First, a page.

In the Forums...
Posted: October 29, 2000
Written by: Tuan "Solace" Nguyen
Enter the Direct3D/OpenGL settings tab by right clicking the desktop. Choose Properties, then Settings, then Advanced, then there should be a 3dfx/Voodoo5 tab in which you'll find these settings.
Weíre going to take you through the driver feature set from beginning to end, so let us start with the first few options that the drivers have to offer.
Alpha blending is the ability to give an image, or pixel at the smallest level, an attribute that will determine whether the image will appear solid (opaque), invisible (transparent), or semi-transparent. When used in conjunction with polygons, this method can be used to create glass, water, or anything else that is virtually 'see-through'. The more alpha-blends you have in a game, the slower the game will run. It takes a lot of processing to do translucency. Youíll see alpha blending in things like smoke, flares, lighting, fog.
The choices are Automatic (default), smoother, and sharper. The smoother the alpha blends, the more alpha blending that occurs and youíll have a more gradient and smooth affect on your visuals. Using smoother alpha blends will affect speed but not by any noticeable amount. I personally would leave it at automatic so the card can determine what effects require smooth blends and what effects require sharp blends. For FPS games, I would choose an option of sharp for good visuals and fast performance at the same time.
For 3D Filter Quality, you have three options: Normal, Automatic, or High. Using this option, the display image can be filtered by averaging pixel values. By using this overlay filter, the image quality for full-screen 3D applications can be improved. Selecting the High option will average more pixels than the Normal option, resulting in a smoother but blurrier image, while the Normal option averages fewer pixels for a sharper image.
Automatic - Select this option to allow your system's software to use video filtering as needed.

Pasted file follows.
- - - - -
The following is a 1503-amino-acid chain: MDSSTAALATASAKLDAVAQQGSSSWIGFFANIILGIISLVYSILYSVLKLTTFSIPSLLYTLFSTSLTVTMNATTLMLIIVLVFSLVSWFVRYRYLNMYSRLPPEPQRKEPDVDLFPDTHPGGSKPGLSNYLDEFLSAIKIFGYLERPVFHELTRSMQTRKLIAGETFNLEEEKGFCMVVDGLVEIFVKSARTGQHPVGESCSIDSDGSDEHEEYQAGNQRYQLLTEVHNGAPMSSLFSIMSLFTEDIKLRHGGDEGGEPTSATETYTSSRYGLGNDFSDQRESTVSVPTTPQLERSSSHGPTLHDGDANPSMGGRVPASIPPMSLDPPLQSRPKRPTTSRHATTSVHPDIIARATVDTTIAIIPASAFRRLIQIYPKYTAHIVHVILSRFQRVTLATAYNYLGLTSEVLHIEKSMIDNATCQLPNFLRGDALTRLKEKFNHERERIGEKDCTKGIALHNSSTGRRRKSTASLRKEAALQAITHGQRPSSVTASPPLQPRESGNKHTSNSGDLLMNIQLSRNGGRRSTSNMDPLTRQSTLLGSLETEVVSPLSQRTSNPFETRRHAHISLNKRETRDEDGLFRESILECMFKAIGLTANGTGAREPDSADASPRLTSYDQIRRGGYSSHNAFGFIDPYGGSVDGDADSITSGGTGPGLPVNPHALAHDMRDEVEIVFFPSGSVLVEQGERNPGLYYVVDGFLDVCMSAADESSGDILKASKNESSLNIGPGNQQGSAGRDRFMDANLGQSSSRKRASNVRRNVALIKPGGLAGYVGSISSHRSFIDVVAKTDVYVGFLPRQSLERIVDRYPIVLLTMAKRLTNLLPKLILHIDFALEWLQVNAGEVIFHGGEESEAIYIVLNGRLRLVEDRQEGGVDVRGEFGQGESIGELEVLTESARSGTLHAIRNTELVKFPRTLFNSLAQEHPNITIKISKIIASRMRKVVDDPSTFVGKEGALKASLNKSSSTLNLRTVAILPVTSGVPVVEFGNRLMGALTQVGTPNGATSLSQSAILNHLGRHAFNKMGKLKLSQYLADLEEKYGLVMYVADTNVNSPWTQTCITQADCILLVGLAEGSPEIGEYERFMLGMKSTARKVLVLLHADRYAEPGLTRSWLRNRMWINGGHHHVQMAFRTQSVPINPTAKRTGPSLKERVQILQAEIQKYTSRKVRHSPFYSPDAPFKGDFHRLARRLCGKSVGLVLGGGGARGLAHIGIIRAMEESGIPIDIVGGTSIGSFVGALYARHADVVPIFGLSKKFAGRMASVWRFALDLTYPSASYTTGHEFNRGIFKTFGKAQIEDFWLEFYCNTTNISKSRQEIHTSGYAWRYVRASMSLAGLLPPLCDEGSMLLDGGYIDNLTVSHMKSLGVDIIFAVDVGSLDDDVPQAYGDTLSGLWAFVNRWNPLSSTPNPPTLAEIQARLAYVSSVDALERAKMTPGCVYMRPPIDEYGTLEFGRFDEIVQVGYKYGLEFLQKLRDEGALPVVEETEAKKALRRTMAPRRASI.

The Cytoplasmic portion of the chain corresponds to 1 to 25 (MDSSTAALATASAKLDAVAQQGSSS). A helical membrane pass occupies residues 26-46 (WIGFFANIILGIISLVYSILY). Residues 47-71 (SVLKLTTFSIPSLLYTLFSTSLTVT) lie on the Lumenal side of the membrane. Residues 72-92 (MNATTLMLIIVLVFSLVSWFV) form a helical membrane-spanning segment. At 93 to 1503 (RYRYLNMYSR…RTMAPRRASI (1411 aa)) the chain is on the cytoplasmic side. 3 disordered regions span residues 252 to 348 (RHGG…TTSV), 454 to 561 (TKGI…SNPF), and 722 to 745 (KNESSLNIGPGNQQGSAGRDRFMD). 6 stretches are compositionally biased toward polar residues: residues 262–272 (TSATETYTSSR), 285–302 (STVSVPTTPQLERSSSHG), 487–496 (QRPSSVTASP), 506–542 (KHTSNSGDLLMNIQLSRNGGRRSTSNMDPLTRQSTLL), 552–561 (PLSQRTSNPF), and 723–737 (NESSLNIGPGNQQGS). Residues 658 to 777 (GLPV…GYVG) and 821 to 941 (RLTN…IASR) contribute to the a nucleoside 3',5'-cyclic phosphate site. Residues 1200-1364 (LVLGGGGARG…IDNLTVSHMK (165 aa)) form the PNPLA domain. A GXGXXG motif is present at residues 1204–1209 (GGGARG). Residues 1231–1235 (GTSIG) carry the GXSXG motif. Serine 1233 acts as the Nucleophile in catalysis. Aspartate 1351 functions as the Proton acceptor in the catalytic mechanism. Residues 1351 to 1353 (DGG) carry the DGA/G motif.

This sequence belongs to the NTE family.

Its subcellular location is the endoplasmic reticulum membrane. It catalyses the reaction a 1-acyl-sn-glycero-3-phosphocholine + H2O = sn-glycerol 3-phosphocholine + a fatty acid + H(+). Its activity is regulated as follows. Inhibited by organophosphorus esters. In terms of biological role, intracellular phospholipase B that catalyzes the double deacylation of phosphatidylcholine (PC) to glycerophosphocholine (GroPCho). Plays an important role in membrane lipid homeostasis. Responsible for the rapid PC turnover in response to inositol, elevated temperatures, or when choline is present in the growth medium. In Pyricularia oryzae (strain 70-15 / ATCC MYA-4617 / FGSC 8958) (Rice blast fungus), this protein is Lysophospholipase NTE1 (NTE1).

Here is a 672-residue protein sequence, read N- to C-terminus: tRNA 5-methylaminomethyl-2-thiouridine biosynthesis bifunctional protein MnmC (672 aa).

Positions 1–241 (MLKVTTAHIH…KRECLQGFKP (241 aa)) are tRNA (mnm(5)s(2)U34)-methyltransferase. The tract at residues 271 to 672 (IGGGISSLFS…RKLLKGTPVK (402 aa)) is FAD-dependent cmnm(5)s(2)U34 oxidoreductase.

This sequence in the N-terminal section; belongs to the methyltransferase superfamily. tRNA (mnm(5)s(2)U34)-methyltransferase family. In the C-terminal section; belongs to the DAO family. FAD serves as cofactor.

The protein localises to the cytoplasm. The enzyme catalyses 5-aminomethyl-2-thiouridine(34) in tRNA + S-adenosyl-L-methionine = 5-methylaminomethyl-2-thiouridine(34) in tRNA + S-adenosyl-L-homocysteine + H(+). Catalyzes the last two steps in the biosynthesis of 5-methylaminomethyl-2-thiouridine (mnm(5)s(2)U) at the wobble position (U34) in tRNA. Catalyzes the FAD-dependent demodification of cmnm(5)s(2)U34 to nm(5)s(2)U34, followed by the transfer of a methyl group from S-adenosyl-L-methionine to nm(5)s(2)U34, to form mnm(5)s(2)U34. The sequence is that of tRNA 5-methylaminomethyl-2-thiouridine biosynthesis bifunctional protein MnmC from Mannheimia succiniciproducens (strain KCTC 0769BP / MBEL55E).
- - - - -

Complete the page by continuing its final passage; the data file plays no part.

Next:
Normal - Select this option to use the 4x1 linear filter.
High - Select this option to use the 2x2 box filter for a sharper video image.
The higher you go, the slower the frame rate. But again, speed is not reduced significantly. I would leave the option as Normal for consistent speed while maintaining high quality imaging.
Z-Buffering Optimization will optimize calculations to the z-buffer. This buffer determines which parts in render are seen by the viewer and will take out the parts that are not. Enabling this features will enable the card to use optimized z-buffer extensions (much like how SSE speeds certain multimedia things up) and should increase performance. Leave this option enabled. Only disable optimization if you have weird anomalies in your games.
Anti-Aliasing is what everyone is talking about. It takes out jaggies and sparklies from your image. Jaggies are staircase-like formations on edges of objects on screen, particularly diagnols. And sparkles come from poorly aligned texture seams. You have these options:
Single Chip Only: No Anti-Aliasing will be used: Will use one VSA-100 chip. Best for compability.
Fastest Performance: No Anti-Aliasing will be used: Will use both VSA-100 chips for best performance! Totally recommended if you want speed above all else.
2 Sample: Good quality AA: I donít recommend playing above 1024x768 as your frame rates really drop with this setting. Here, the best resolution to play at would be 800x600 and I recommend this for non FPS type games but you can also play 800x600 and 640x480 in FPS games.
4 Sample: Excellent quality AA: Donít even bother playing FPS games with these, youíll be the one who is fragged instead of fragging. This option is great for other slow-paced games. A good game that comes to mind is Myth and Myth 2. Great games for looks.
Letís move on to the OpenGL options.